It's very hard to adequately test a PSU and that's just part of the reasons people rag on off-brands that have never been closely scrutinized by the few reviewers who test them properly. About the best you can do is watch how much the +12V input varies using a decent monitoring utility, e.g. HWInfo64. It shouldn't vary more than +/- .6V, from 19.4-12.6V, as the processing load changes. But even if a little bit under that, although apparently 'in spec', is terrible performance for modern PSU's.

But i'm somewhat with you: 750W is way overpowered for your system, so even though it may be a poor unit as long as it's relatively new it should work OK. But it's a big unknown, and it may not last long.

At any rate, I'm not sure what you've done to set up your system. If you haven't, do a CMOS reset and don't fiddle with anything for the time being, let it run with default settings.

It would probably be good to also uninstall and reinstall your video card drivers and chipset drivers. In fact, uninstall the AMD chipset drivers, uninstall the video card drivers and run DDU (display driver uninstaller) from a safe mode bootup. Run it for both AMD video card as well as Nvidia. Then re-install the chipset drivers and video card drivers.

Also be sure Windows is up-to-date, so run Windows Update. And run 'SFC /scannow' from a command prompt with admin rights.
Couldn't do the voltage check because my bios is stupid and I can't enter it (probably set up in legacy and not uefi, so not even doing special startup from windows 10 works).

For the rest, I've uninstalled and reinstalled drivers thoroughly like you said. Windows is up to date and sfc /scannow didn't detect any errors.
For the moment, it hasn't happened again! I hope it is fixed now. If it doesn't crash in a week, I'll flag this post as answered with your comment as solution. Thanks!
 
Couldn't do the voltage check because my bios is stupid and I can't enter it (probably set up in legacy and not uefi, so not even doing special startup from windows 10 works).
....
OK...that's interesting. If you can't get into safe mode, it bespeaks of basic problems with Windows. It's available whether in UEFI or CSM mode of operation, that should not matter in the least. Since you've recently upgraded hardware there could be a relationship.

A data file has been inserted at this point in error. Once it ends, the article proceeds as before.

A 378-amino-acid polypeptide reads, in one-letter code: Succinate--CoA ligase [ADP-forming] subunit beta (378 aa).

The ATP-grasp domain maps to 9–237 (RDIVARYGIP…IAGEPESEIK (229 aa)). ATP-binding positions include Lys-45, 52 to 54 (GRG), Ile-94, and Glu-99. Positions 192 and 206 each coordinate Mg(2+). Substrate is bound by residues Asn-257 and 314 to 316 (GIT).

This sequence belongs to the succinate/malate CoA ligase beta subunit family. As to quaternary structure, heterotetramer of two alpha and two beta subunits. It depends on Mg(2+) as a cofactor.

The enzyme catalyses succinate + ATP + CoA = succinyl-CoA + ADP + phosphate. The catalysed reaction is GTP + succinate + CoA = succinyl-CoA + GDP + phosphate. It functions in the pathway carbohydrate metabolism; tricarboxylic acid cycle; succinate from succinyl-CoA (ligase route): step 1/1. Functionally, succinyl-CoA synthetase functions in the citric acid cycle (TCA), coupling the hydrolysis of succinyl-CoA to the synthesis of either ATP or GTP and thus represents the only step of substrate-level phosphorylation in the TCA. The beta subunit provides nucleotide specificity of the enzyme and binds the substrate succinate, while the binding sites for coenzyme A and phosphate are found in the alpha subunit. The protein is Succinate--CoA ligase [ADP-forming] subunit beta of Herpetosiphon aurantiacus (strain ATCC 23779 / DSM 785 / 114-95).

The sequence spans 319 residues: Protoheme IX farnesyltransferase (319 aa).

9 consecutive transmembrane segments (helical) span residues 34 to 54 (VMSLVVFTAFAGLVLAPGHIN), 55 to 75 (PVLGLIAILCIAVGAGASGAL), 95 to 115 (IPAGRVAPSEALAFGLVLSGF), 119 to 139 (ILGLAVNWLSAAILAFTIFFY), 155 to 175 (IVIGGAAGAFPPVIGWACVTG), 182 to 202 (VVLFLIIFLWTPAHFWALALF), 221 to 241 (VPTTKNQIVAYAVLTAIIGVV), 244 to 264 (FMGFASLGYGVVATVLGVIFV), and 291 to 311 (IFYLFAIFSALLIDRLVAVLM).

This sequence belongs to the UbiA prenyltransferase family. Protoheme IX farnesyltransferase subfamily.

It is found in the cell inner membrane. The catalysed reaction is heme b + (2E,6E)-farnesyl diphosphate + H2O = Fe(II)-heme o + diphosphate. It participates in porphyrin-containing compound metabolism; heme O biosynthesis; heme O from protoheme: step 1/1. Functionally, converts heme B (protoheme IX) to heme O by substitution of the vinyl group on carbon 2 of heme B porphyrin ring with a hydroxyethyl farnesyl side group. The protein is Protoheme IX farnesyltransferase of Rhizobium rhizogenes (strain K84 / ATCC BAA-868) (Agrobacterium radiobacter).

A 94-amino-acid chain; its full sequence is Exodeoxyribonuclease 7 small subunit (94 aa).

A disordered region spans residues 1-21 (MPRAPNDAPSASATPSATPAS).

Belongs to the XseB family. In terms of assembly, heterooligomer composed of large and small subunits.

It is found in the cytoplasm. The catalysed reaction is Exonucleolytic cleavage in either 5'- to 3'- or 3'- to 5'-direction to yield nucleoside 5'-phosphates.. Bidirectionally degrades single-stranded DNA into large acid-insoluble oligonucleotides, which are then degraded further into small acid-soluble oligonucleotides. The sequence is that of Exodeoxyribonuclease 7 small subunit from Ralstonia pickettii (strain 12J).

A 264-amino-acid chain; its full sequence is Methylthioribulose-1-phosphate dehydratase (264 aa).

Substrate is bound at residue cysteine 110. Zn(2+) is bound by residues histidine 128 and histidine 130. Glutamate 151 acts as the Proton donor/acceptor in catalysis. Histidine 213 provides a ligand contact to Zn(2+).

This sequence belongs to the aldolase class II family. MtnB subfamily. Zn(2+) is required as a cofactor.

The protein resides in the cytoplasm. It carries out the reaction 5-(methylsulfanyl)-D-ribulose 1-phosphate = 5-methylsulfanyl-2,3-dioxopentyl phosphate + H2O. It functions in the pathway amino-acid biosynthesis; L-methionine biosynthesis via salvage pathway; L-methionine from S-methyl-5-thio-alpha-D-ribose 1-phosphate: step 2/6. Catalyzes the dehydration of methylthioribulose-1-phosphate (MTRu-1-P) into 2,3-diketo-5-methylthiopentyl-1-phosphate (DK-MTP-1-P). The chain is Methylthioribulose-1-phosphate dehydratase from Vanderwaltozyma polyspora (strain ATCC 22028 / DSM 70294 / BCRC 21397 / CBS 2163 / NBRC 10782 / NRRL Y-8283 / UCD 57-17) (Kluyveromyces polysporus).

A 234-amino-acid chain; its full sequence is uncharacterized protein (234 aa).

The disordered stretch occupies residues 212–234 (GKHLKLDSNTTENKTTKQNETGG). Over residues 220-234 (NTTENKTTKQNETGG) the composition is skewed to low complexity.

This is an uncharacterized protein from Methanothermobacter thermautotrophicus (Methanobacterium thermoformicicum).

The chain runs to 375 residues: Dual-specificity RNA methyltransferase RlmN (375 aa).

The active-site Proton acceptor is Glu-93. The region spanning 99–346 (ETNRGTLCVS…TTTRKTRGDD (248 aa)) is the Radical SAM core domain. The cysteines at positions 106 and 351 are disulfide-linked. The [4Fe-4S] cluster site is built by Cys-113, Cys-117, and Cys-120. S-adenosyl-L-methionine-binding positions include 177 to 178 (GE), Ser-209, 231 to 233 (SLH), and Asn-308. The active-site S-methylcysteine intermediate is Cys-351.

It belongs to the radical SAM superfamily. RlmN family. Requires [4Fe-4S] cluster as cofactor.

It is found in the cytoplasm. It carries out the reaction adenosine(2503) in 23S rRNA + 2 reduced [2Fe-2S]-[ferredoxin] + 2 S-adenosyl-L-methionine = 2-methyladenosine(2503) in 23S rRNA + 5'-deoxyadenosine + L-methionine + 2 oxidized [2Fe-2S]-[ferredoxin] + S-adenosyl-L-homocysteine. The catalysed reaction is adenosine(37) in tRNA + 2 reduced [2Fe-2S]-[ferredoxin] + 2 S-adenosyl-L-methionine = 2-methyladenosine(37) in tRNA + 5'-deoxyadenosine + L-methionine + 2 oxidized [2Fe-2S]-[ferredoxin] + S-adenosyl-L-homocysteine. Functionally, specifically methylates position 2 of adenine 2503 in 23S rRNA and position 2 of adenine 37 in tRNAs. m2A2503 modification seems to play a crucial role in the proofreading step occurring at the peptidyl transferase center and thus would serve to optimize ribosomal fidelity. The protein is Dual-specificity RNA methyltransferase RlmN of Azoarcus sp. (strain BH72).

You won't like it: in these cases a clean install of Windows is in order. When you do the re-install, make sure your BIOS is in UEFI mode and let the installer delete all old partions and create new ones so it will convert the disk to GPT and install everything right. Of course, you should take a backup of important files and some screen shots of installed apps and desktop if you're complex with your customizations won't hurt.
 
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Apr 18, 2020
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OK...that's interesting. If you can't get into safe mode, it bespeaks of basic problems with Windows. It's available whether in UEFI or CSM mode of operation, that should not matter in the least. Since you've recently upgraded hardware there could be a relationship.

You won't like it: in these cases a clean install of Windows is in order. When you do the re-install, make sure your BIOS is in UEFI mode and let the installer delete all old partions and create new ones so it will convert the disk to GPT and install everything right. Of course, you should take a backup of important files and some screen shots of installed apps and desktop if you're complex with your customizations won't hurt.
thanks it helped me my computer now work properly tks very much man